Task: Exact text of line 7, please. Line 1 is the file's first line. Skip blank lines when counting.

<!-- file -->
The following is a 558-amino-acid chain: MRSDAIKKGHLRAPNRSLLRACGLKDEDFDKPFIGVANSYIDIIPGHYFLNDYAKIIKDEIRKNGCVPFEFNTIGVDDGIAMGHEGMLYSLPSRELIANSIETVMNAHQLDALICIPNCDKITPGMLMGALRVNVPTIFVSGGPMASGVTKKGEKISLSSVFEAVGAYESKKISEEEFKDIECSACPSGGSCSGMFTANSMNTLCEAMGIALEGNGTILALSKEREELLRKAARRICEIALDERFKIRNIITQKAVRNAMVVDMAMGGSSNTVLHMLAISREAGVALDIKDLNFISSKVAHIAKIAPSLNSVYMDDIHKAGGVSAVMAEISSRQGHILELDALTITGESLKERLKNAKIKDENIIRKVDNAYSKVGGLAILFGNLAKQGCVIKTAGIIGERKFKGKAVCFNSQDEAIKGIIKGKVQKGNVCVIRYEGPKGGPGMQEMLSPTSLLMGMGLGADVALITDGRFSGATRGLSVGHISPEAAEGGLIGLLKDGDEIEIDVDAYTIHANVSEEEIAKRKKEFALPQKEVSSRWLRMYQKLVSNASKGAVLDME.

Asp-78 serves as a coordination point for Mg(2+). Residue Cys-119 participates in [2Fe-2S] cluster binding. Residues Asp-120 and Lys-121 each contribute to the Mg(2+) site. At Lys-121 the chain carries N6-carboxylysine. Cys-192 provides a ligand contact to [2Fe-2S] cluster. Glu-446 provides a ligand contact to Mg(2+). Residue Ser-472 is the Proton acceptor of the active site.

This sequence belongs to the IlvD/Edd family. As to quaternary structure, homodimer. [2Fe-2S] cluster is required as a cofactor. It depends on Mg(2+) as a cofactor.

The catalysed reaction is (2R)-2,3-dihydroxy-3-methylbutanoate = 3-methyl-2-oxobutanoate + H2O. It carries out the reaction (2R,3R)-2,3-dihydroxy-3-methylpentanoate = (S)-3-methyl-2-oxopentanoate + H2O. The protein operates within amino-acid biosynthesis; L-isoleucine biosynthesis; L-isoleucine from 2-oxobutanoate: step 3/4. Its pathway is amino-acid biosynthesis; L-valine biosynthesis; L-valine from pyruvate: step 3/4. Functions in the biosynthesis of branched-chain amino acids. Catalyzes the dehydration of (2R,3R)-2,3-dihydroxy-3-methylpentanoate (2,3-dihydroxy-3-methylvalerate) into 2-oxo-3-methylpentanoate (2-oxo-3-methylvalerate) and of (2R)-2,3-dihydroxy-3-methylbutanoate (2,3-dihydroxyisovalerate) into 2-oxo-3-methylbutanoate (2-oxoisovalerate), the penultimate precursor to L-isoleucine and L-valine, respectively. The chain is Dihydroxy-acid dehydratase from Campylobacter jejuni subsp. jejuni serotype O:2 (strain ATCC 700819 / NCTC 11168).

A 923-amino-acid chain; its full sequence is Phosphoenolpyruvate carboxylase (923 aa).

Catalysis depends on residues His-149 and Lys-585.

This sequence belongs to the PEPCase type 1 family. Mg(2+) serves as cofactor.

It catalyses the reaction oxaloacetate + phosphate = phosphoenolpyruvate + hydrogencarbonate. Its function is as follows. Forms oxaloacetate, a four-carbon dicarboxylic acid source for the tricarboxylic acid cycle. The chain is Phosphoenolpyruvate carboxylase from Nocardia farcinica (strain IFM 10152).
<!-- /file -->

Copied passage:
This sequence belongs to the PEPCase type 1 family. Mg(2+) serves as cofactor.